CHILDHOOD AS A ‘QUEER TIME AND SPACE’: ALTERNATIVE IMAGININGS OF NORMATIVE MARKERS OF GENDERED LIVES
Pp. 110-139 (30)
Kerry H. Robinson
Taking up Judith Halberstam’s call for alternative imaginings to current ways of
being, this chapter explores childhood as a potentially queer ‘counterpublic’ (Fraser, 1992).
Childhood is perceived as a time and space in which performances of gender and “the
conventional logics of development, maturity, adulthood and responsibility” (Halberstam,
2005, p. 13) can be disrupted, allowing a space in which more flexible and fluid ways of
being the child, as well as being gendered and sexual subjects more generally, are
potentially possible. However, children’s normative behaviours are highly regulated and
policed in their everyday lives by adults and other children. Moral panic often prevails
when normative values, especially heteronormative values, are transgressed. Childhood is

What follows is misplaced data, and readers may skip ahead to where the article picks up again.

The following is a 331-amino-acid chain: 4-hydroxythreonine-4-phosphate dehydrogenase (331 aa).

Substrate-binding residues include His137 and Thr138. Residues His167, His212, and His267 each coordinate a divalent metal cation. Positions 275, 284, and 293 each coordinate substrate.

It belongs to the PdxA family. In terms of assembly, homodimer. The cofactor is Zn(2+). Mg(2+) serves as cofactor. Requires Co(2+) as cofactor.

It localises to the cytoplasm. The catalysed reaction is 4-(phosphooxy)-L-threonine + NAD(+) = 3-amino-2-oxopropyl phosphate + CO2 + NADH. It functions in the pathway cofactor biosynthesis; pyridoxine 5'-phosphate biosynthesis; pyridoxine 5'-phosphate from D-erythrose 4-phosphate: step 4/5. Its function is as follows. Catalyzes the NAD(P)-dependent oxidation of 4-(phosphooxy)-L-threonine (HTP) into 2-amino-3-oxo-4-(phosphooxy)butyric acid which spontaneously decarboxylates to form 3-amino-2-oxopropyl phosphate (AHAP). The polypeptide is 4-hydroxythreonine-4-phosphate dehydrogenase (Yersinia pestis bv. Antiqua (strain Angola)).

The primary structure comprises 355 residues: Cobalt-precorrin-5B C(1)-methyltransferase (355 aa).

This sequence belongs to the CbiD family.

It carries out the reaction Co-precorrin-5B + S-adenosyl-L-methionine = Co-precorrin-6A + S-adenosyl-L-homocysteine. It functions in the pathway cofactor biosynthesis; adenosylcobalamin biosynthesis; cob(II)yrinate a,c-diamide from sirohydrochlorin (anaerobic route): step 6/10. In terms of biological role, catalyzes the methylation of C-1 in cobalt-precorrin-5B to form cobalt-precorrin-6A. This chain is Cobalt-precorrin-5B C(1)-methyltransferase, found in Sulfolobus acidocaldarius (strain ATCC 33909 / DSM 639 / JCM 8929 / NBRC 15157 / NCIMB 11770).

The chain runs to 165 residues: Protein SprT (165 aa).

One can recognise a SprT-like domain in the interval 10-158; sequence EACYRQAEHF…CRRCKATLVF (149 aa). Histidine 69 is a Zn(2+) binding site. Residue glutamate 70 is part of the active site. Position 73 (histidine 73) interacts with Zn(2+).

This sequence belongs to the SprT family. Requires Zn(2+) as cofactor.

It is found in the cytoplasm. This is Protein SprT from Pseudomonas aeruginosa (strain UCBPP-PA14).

thus a critical period in which the characteristics of the ‘appropriate’ and ‘good’ adult
citizen are instilled and nurtured—discursively constituted in white, middle-class,
heteronormative, Christian morals and values. It is argued that childhood innocence is an
essential commodity in this process, as well as in the construction of child and adult
subjects, in maintaining the boundaries between the adult and the child, and in constituting
socio-cultural relations of power. Consequently, alternative imaginings of childhood and
alternative performances of gender in children are rendered highly problematic. Based on
focus groups with children and interviews with early childhood educators, childhood is
highlighted as a time and space in which children are interpellated as heteronormative subjects
and heteronormative gendered discourses associated with love, marriage and relationships are
consolidated and perpetuated. Sue Saltmarsh provides a response to this chapter.
Childhood, innocence, queer, time, space, moral panic, Bill Viola, gender,
sexuality, heteronormative, adulthood, citizenship.
University of Western Sydney.